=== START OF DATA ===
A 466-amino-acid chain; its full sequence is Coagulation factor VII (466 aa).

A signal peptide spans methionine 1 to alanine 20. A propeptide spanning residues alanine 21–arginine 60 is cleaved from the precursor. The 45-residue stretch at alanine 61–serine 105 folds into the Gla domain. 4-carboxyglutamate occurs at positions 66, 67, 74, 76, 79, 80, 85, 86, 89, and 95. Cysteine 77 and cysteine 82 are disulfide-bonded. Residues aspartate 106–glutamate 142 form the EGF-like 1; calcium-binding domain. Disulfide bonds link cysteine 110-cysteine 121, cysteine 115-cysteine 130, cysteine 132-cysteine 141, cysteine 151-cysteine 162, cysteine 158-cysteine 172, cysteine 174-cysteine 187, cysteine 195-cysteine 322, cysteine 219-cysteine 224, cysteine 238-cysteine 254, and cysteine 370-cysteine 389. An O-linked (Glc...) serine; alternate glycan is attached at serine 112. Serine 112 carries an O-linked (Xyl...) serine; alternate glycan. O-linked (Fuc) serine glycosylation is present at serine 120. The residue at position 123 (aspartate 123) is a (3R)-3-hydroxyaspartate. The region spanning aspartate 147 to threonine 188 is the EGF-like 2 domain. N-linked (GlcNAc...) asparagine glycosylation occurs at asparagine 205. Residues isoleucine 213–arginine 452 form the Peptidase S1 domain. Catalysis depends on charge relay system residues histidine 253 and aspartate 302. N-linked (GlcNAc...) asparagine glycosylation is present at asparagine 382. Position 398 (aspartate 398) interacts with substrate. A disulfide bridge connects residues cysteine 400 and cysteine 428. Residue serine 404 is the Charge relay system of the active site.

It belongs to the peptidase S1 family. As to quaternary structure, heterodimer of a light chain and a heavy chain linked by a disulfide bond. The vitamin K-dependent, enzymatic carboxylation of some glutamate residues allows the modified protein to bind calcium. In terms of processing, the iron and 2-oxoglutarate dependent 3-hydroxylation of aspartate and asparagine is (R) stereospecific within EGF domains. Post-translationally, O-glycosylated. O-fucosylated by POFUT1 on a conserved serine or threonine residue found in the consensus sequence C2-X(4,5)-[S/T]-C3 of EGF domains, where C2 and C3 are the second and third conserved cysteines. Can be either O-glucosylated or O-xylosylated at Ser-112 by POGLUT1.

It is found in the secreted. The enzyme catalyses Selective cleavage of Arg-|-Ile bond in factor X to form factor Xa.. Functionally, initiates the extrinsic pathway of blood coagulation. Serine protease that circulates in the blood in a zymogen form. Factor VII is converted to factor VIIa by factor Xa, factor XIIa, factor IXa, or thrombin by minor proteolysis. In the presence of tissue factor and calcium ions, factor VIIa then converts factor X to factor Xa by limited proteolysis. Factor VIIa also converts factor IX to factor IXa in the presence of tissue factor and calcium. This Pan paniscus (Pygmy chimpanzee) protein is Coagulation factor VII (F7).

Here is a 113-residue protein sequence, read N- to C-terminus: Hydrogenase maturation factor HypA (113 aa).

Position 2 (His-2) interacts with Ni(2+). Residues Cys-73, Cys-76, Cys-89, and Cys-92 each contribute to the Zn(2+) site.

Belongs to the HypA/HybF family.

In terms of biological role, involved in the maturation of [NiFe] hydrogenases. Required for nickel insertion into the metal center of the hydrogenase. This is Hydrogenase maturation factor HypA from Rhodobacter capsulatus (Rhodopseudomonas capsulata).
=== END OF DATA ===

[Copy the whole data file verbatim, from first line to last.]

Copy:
A 466-amino-acid chain; its full sequence is Coagulation factor VII (466 aa).

A signal peptide spans methionine 1 to alanine 20. A propeptide spanning residues alanine 21–arginine 60 is cleaved from the precursor. The 45-residue stretch at alanine 61–serine 105 folds into the Gla domain. 4-carboxyglutamate occurs at positions 66, 67, 74, 76, 79, 80, 85, 86, 89, and 95. Cysteine 77 and cysteine 82 are disulfide-bonded. Residues aspartate 106–glutamate 142 form the EGF-like 1; calcium-binding domain. Disulfide bonds link cysteine 110-cysteine 121, cysteine 115-cysteine 130, cysteine 132-cysteine 141, cysteine 151-cysteine 162, cysteine 158-cysteine 172, cysteine 174-cysteine 187, cysteine 195-cysteine 322, cysteine 219-cysteine 224, cysteine 238-cysteine 254, and cysteine 370-cysteine 389. An O-linked (Glc...) serine; alternate glycan is attached at serine 112. Serine 112 carries an O-linked (Xyl...) serine; alternate glycan. O-linked (Fuc) serine glycosylation is present at serine 120. The residue at position 123 (aspartate 123) is a (3R)-3-hydroxyaspartate. The region spanning aspartate 147 to threonine 188 is the EGF-like 2 domain. N-linked (GlcNAc...) asparagine glycosylation occurs at asparagine 205. Residues isoleucine 213–arginine 452 form the Peptidase S1 domain. Catalysis depends on charge relay system residues histidine 253 and aspartate 302. N-linked (GlcNAc...) asparagine glycosylation is present at asparagine 382. Position 398 (aspartate 398) interacts with substrate. A disulfide bridge connects residues cysteine 400 and cysteine 428. Residue serine 404 is the Charge relay system of the active site.

It belongs to the peptidase S1 family. As to quaternary structure, heterodimer of a light chain and a heavy chain linked by a disulfide bond. The vitamin K-dependent, enzymatic carboxylation of some glutamate residues allows the modified protein to bind calcium. In terms of processing, the iron and 2-oxoglutarate dependent 3-hydroxylation of aspartate and asparagine is (R) stereospecific within EGF domains. Post-translationally, O-glycosylated. O-fucosylated by POFUT1 on a conserved serine or threonine residue found in the consensus sequence C2-X(4,5)-[S/T]-C3 of EGF domains, where C2 and C3 are the second and third conserved cysteines. Can be either O-glucosylated or O-xylosylated at Ser-112 by POGLUT1.

It is found in the secreted. The enzyme catalyses Selective cleavage of Arg-|-Ile bond in factor X to form factor Xa.. Functionally, initiates the extrinsic pathway of blood coagulation. Serine protease that circulates in the blood in a zymogen form. Factor VII is converted to factor VIIa by factor Xa, factor XIIa, factor IXa, or thrombin by minor proteolysis. In the presence of tissue factor and calcium ions, factor VIIa then converts factor X to factor Xa by limited proteolysis. Factor VIIa also converts factor IX to factor IXa in the presence of tissue factor and calcium. This Pan paniscus (Pygmy chimpanzee) protein is Coagulation factor VII (F7).

Here is a 113-residue protein sequence, read N- to C-terminus: Hydrogenase maturation factor HypA (113 aa).

Position 2 (His-2) interacts with Ni(2+). Residues Cys-73, Cys-76, Cys-89, and Cys-92 each contribute to the Zn(2+) site.

Belongs to the HypA/HybF family.

In terms of biological role, involved in the maturation of [NiFe] hydrogenases. Required for nickel insertion into the metal center of the hydrogenase. This is Hydrogenase maturation factor HypA from Rhodobacter capsulatus (Rhodopseudomonas capsulata).